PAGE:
Deanna Csomo McCool | December 6, 2019
The University of Notre Dame is bolstering cyberinfrastructure that will support greater access to machine learning.
Four professors in the College of Science were awarded a two-year grant through the National Science Foundation (NSF) that will establish the creation of Cyberinfrastructure to Accelerate Machine Learning (CAML), a pool of new computer nodes dedicated to providing researchers with new high performance technology for quicker speeds.
Machine learning, a subfield of artificial intelligence, is an approach to computation in which the computer algorithm learns to recognize connections by exposure to many examples. This approach to computation is roughly inspired by the way the human brain works.
“GPUs used to only let you play video games with a high rate of animation, but computer scientists found that these GPUs can be used for accelerating the speed of certain computations. One type of computation that can be dramatically accelerated with GPUs is machine learning,” said Kevin Lannon, associate professor of physics and one of the principal investigators for the project.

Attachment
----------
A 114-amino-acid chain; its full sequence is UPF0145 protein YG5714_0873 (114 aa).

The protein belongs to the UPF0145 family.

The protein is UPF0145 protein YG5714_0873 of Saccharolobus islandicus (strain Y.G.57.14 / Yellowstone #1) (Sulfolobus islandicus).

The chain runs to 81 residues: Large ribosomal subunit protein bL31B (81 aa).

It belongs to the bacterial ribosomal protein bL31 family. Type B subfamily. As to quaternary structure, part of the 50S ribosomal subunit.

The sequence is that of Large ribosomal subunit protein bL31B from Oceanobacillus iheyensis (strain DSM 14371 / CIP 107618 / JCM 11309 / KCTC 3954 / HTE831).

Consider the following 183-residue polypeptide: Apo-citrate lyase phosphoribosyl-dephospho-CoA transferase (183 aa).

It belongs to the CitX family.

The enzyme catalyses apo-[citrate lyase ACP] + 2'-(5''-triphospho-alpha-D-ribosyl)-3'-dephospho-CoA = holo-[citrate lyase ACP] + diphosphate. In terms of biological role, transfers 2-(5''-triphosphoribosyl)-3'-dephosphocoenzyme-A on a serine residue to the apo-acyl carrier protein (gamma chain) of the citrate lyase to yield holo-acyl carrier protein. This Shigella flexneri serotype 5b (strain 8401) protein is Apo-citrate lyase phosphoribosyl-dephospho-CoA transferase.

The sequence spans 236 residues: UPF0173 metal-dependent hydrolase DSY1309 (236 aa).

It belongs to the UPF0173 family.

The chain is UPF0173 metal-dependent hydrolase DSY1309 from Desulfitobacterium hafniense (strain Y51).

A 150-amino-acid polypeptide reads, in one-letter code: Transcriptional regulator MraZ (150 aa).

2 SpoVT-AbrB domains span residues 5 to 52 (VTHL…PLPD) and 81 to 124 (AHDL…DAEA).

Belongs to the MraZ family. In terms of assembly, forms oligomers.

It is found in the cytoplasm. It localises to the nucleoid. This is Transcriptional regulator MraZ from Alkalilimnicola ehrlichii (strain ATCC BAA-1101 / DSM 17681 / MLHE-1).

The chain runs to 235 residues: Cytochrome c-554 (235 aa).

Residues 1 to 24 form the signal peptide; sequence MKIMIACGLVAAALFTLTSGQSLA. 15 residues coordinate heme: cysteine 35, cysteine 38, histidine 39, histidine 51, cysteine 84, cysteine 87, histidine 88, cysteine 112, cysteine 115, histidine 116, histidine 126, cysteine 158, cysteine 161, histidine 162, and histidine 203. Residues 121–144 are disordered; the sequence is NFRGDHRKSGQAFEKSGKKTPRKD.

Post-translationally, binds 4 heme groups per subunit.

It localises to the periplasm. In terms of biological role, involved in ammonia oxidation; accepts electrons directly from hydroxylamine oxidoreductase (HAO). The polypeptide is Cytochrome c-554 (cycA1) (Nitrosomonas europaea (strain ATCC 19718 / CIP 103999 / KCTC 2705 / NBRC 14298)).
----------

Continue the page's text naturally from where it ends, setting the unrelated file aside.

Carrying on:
The upgrade will complement the University’s existing graphical processing unit (GPU) cluster at the Center for Research Computing. CAML will enable Notre Dame’s researchers to make more progress in individual runs and do more of the runs in parallel, thereby speeding up the process of machine learning.
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